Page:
One of the running themes from the past six months that I’ve been working on is the role of data in decision making. Historically, I’ve been one of the biggest advocates that it is hard to have too much data. Get the data together, test different ways of looking at it, then pick the best to drive decision making.
In the last half year, I have come to the conclusion that even basic data may do more harm than good many times. But the world is moving to more and more data you may exclaim. The trouble is, most people don’t understand numbers.
If you want to test the theory that most people don’t understand numbers, run a simple scenario by someone:
- Can the price of a stock go down by more than 100%?
- Can the price of a stock go up by more than 100%?
If you are reading this blog, you probably immediately responded No to the first, and Yes to the second. Stocks can’t go below $0 which means that, on a percentage basis, they can’t drop more than 100%. But a stock can increase to any imaginable number theoretically which means it can go up by as many hundreds or thousands of a percent as you’d like.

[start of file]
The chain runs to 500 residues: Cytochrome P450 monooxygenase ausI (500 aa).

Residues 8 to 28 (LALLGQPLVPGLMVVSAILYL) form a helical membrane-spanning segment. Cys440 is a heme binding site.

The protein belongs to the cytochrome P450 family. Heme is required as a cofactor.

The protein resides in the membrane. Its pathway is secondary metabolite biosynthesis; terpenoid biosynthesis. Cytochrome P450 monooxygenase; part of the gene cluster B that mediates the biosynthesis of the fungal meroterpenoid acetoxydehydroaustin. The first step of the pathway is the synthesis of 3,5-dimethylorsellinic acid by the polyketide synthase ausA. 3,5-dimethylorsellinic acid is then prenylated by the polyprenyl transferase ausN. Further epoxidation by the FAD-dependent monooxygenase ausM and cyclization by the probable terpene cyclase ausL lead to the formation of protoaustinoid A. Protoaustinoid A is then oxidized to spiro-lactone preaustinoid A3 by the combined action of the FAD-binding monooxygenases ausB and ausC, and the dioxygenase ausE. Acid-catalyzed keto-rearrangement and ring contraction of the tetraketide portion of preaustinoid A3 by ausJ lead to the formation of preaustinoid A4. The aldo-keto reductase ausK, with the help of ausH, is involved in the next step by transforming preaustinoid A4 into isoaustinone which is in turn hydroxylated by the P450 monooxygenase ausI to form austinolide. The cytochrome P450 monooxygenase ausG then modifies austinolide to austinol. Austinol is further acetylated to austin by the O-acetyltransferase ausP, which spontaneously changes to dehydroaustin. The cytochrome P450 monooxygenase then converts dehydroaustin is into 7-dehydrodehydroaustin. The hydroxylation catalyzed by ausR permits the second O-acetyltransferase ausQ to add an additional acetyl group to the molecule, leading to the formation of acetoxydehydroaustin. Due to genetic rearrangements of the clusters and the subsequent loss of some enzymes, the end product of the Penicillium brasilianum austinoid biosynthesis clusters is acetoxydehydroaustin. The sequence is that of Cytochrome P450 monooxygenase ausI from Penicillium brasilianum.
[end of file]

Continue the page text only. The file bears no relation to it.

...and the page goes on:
My guess, is you are going to be surprised by the number of people who get one or both of these wrong. Or who struggle to answer it. Or who don’t understand what you are asking. Even really smart people miss this.
If people struggle with basic percentages, what hope is there that they will be able to understand the relationship between square feet per person and square fee per desk. These numbers are often more together but projects can make them move in opposite directions. I’ve seen actuaries stop to think about it. Why would we think the majority will grasp it without first really understanding real estate fundamentals completely.
Data in the wrong hands can be damaging. If the person using it thinks they understand it but they really don’t, they can easily draw the absolute wrong conclusion. If they partially understand it, they can misuse it for something it doesn’t even address. Worse, if they pull data themselves, they may miss nuances around how it should be put together and get the wrong number entirely.